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Theresa Payton’s email password is more secure than yours. In fact, she probably knows yours. The founder and CEO of cybersecurity and intelligence consulting firm Fortalice Solutions, Payton is a globally recognized expert on security and intelligence operations. As the first woman to serve as White House Chief Information Officer, Payton oversaw IT operations for President Bush and his staff from 2006 to 2008. We spoke with her about the future of security, what companies can do to minimize risks, and what really happens on the Dark Web.

THERESA PAYTON

Founder & CEO,
Fortalice Solutions

How did you get interested in cybersecurity?

I come from a long line of U.S. military and law enforcement family members. In addition to my aunts and uncles, father, and grandfather, my husband and father-in-law are former U.S. Navy, so I’ve always been interested in helping people. I got an incredible opportunity to get a Master of Science in management information systems from the University of Virginia. After graduating, I followed my husband to Mayport, Florida, where he was stationed, and got a job working for Barnett Bank, which is now part of Bank of America. I ended up on the cutting edge of cybercrime, fraud, and money laundering working in banking. After 9/11, I worked with law enforce-ment because they needed logs to trace laundered money, and other access. It really changed my mindset and caused me to want to help create an experience that is secure and private.

And this helped you at the White House.

I thought I had seen a lot working in banking, but when I was called to work in the White House, I realized just how critical security technology will be for decades to come, and I’ve never looked back. I can’t imagine a place I’d rather be than protecting and defending companies, individuals, and the government and our allies.

Data manipulation is certainly one of the biggest threats to any nation. And I don’t just mean elections.

A lot has been said recently about how terror groups and others use the Dark Web. What is that, and how aware do companies need to be?

There is really the Deep Web and the Dark Web. The Deep Web is that unstructured part of the internet that search engines like Google don’t index. It makes up about 95 percent of the internet. It was developed by the U.S. Naval Observatory as a way for citizens, while physically in their country, to let the rest of the world know about human rights abuses happening in their country without being exposed. There were a lot of good, altruistic reasons for creating it, but as we know, tools meant for good can be taken advantage of by bad people, and that’s what happened with the Dark Web, which is a corner of the Deep Web. It has become a black market for very nefarious things that no teenager should ever play around with, and that I would hope most people wouldn’t have to be exposed to. You can’t unsee a lot of those things. Most companies, whether they realize it or not, already are on the Deep Web, through payment transactions or other communications that are anonymized for security reasons. Again, those are great reasons to be there. The black market is not.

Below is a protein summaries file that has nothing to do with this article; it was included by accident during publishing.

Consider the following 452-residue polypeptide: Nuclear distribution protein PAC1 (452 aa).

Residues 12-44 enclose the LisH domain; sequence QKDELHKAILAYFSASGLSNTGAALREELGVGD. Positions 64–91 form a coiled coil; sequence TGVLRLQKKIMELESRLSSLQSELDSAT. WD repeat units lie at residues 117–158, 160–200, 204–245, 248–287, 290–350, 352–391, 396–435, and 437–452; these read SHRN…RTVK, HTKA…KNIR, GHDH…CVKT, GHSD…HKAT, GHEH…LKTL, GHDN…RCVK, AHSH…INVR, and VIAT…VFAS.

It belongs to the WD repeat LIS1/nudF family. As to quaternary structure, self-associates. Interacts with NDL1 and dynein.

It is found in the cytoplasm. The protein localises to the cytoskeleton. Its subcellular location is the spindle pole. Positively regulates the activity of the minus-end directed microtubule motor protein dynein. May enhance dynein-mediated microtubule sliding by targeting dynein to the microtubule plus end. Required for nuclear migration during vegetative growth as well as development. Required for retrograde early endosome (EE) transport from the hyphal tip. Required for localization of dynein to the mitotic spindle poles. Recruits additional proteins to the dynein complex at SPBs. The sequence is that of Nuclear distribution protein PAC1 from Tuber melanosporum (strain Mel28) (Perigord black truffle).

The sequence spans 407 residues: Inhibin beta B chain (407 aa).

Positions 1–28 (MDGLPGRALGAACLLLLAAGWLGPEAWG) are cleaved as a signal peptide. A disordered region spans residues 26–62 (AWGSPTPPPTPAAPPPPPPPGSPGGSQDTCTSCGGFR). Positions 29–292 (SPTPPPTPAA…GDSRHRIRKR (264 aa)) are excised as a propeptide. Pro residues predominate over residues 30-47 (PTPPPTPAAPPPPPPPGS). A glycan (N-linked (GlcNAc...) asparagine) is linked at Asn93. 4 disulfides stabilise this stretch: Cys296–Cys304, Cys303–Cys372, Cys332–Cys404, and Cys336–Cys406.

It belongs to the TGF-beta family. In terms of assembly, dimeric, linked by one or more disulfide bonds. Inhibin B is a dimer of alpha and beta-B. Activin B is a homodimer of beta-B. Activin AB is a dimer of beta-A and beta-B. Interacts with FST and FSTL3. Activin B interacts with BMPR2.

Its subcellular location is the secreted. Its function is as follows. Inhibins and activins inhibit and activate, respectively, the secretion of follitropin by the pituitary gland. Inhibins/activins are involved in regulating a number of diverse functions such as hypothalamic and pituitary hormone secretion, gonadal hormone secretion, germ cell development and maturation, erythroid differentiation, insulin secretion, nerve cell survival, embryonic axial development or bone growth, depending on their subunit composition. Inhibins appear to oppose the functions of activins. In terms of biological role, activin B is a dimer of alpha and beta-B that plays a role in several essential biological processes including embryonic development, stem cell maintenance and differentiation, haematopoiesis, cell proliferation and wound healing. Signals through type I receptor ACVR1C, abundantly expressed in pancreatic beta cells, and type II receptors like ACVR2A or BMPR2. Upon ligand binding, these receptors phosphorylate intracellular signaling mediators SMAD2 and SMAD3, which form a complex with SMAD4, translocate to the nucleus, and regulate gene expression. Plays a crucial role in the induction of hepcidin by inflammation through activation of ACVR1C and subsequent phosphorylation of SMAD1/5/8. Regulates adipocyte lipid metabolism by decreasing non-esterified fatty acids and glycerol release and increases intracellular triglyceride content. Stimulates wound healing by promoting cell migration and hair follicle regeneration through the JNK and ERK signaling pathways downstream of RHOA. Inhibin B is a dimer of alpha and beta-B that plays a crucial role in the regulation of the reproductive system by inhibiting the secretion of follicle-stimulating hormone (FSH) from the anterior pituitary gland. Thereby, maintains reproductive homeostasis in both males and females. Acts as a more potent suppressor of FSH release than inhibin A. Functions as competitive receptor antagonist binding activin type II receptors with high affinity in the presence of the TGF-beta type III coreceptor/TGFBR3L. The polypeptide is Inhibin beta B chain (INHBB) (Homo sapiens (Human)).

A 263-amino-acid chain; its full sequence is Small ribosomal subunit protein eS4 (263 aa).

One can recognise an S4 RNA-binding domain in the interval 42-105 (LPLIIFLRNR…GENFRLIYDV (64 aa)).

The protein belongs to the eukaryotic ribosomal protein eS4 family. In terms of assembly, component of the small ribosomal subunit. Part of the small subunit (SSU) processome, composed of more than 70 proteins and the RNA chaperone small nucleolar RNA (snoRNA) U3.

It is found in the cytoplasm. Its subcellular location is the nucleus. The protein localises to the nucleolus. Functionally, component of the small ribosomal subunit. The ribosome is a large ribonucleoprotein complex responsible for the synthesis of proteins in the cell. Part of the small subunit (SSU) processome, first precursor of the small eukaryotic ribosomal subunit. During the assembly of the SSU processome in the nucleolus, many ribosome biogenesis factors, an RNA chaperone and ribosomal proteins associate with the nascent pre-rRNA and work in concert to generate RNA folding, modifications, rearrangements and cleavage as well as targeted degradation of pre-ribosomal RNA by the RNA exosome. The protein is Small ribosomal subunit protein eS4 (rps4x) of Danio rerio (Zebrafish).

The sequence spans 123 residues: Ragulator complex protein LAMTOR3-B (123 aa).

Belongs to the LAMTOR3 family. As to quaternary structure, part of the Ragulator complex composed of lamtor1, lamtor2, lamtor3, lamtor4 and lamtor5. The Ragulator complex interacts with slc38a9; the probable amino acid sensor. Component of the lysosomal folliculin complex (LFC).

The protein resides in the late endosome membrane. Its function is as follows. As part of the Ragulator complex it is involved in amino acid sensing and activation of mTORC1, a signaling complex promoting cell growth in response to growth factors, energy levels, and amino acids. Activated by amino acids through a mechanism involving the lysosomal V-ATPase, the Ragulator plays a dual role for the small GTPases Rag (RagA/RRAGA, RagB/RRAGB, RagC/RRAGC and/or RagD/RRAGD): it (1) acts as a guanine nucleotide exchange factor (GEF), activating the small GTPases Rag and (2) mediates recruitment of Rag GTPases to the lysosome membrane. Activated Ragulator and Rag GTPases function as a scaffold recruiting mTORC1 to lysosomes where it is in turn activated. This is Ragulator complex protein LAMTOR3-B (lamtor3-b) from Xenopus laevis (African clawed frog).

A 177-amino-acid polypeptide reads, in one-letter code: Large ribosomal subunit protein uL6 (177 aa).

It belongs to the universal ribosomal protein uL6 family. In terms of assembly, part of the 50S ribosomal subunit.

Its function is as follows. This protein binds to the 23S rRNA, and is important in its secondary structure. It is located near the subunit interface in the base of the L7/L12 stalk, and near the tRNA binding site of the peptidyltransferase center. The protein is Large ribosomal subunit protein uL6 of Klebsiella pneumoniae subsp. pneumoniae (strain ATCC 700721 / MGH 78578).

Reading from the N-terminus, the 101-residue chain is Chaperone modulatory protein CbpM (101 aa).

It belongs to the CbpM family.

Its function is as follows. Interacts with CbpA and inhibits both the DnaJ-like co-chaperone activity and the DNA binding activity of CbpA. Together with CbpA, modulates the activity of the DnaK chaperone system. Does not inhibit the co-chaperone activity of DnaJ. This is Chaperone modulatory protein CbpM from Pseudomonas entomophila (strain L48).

Why do people still create security issues for companies by clicking on bad links that lead to malware?

It’s because we don’t design for the human. We set up arcane security rules that most people can’t follow, such as having a 12-character password of non-repeating numbers or letters, etc., that is actually designed to help the bad guys get in and keep the good guys out. We’ve worked hard to design security systems that act more as enablers and safety nets, rather than by rules that become restrictive for people to gain access to do their jobs.

Are there fundamental differences in how an individual, rather than a company, should approach security?

The first thing to admit is that you’re going to have a breach. At some point, the security will fail. I equate it to the lost car in the neighborhood syndrome. Some thieves go up and down the street looking for unlocked cars. They will only steal from the ones they can easily enter. Other thieves don’t care, and will smash a window in. The same is true of cybercrime. The strategy is to create the hardest possible way for thieves to enter, and maximize the recovery if things are taken. When you go on vacation, you don’t take every priceless heirloom you own with you, but perhaps you hide them or take them to a vault. With corporate or personal data, make sure you have regular backups and encryption services. It’s less about preventing crime, and more about minimizing the risk and damage.

It used to be that having the biggest army meant you ruled the world. Is today’s “biggest army” data security?

Data manipulation is certainly one of the biggest threats to any nation. And I don’t just mean elections. There are nightmare scenarios that we think about that have nothing to do with politics but could destroy a nation. For example, if there were a natural disaster or man-made disaster, and someone were to change blood types in a system, it would be catastrophic. That requires checks and balances to secure, just like intellectual property. Data manipulation as it relates to corporate or economic espionage has weighed heavily on the minds of cybersecurity experts for years.

What’s the best piece of advice you follow?

My parents are my heroes, and one thing they impressed on me early on was that my word is my brand and that success comes from a foundation of being an ethical, confident, and committed person that always delivers on your promises.

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